Small, wireless pacemaker reduces risks for cardiac patients
Heart patients living with bradycardia can now take advantage of the smallest pacemaker available for them: the Micra Transcatheter Pacing System (TPS). Tulane Medical Center is one of the first hospitals in Greater New Orleans to offer TPS.
This new pacemaker, about the size of a large vitamin, provides patients with advanced pacing technology at one-tenth the size of a traditional pacemaker.
Also unlike traditional pacemakers, the Micra TPS does not require cardiac wires (leads) or a surgical “pocket” under the skin. The device is small enough to be delivered through a catheter and is implanted directly into the heart with small tines, without the complications associated with leads. The Micra TPS automatically adjusts its pacing therapy to a patient’s activity levels. It is also cosmetically invisible.
“This wireless pacemaker can be implanted through a minimally invasive procedure ... The patient can usually go home the same day.”
Colleen Johnson, MD
Colleen Johnson, MD, assistant professor in the Tulane University School of Medicine and a cardiac electrophysiologist with the Tulane University Heart & Vascular Institute, recently performed the first procedure at Tulane Medical Center.
“This wireless pacemaker can be implanted through a minimally invasive procedure where the tiny device is inserted into a blood vessel in the leg and affixed in the heart,” Johnson said. “The patient can usually go home the same day. This small pacemaker reduces the need for surgery, long hospital stays and complications that can occur from traditional pacemakers with wires and leads.”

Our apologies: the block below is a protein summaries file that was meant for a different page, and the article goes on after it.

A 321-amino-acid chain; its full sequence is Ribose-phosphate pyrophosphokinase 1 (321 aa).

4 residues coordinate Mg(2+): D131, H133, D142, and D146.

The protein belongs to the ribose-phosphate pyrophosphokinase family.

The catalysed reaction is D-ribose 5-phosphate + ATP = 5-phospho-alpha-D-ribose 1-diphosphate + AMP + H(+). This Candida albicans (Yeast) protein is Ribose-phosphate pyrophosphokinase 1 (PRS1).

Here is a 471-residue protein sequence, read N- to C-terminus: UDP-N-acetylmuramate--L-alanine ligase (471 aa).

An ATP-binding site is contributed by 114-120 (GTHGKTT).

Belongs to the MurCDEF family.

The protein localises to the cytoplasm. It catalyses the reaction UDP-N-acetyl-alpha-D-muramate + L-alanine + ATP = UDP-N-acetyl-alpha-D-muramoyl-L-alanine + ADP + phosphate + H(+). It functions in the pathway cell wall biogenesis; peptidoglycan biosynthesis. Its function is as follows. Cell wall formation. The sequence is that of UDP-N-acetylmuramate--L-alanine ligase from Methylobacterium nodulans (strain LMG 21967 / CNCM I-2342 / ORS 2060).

Bradycardia is a condition characterized by a slow or irregular heart rhythm, usually fewer than 60 beats per minute. At this rate, the heart is unable to pump enough oxygen-rich blood to the body during normal activity or exercise, causing dizziness, fatigue, shortness of breath or fainting spells. Pacemakers are commonly used to treat bradycardia: They send electrical impulses to the heart to increase heart rate, which restores the heart's normal rhythm and relieves symptoms.
“As physicians, we want to provide patients the best possible treatments with the least amount of risks and complications,” Johnson said. “Using a wireless pacemaker is just one example of Tulane’s commitment to providing cardiology patients with the latest and most advanced treatments.”